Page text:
The Ghosts of The Woman Warrior
In Maxine Hong Kingston's novel, The Woman Warrior, Kingston touches upon several aspects of life common to all. Her experiences as a child were illustrated through this book. People not of the Chinese culture were seen as ghosts in this child's world. The similarities between Kingston's childhood, and the reader's help make this novel universally readable. The images created by Kinston, and the parallels between her life and others justify the creation of The Woman Warrior.
When writing an autobiography, it is the goal of the author to point out the lessons of her life to others. While the lessons expressed are not always unique, each has its purpose. Parent child differences are common; caused by changing times and beliefs. Kingston not only had to deal with the generation gap, but she had to deal with the dissimilar Chinese and American mindset and traditions. Kingston often explained in detail how her mother acts in certain situations. Maxine often felt embarrassed by her mom; when they received a wrong prescription, her mother wanted retribution from the pharmacist. It would be complex for Maxine to explain the situation to the store clerk, who would not understand. As a child such a situation is confusing, explaining to mom will not help, she is not American. Those who have not encountered a similar situation can still correlate the predicament the one's experiences.
Telling stories is a tradition of many cultures. Parents tell of a mystical event, or sometimes of a person. Knowing the history of one's ancestors is important. As a whole, people are always making mistakes; to correct them the error must be remembered so that the same act is not repeated. "S...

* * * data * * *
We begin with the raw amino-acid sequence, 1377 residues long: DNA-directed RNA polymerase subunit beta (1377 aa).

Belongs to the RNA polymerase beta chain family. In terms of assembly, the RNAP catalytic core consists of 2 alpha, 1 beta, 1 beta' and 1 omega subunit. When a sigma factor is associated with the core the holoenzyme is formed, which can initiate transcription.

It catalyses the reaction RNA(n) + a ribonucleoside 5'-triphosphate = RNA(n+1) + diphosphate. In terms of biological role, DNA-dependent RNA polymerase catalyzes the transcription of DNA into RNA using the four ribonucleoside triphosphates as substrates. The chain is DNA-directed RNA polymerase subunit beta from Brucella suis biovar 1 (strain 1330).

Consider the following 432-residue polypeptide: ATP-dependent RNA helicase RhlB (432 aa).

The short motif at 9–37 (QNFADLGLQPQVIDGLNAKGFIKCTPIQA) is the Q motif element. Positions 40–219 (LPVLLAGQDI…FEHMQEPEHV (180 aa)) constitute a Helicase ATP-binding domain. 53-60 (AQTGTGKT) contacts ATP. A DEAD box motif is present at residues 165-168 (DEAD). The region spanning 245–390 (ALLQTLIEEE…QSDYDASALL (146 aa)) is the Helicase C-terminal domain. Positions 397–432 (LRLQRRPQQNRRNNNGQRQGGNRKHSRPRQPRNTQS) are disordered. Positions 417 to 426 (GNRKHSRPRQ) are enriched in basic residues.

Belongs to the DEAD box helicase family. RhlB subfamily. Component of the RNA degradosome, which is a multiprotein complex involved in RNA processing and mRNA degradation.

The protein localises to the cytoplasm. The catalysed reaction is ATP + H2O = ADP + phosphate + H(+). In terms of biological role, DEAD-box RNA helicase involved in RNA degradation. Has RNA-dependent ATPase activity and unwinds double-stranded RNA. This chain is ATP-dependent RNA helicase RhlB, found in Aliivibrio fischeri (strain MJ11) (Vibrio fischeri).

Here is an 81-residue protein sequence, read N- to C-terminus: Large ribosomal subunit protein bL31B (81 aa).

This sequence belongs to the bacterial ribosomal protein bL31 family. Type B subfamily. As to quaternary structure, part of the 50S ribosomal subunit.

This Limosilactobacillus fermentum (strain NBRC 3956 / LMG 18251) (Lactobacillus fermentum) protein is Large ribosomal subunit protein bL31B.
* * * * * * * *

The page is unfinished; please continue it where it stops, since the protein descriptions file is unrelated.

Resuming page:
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...haman who would only treat those who were not dying. This was her way of making herself appear a better doctor. No one would want to be treated by a physician whose patients died. Maxine's mother is also reluctant to show her Medical diploma from China. She said, "The sweat of hard work is not to be displayed. It is much more graceful to appear favored by the gods."(??) Modesty is an attribute to one's personality, an especially important one in Chinese culture.
Kingston recalls several events during her childhood in Stockton, during The Woman Warrior. No matter where one is from, one's parent child relations have similarities to those told in this novel. In every life there are people considered outsiders, those outsiders are ghosts to certain people. The biographical events on which this book is based provide a universal foundation for Kingston's novel.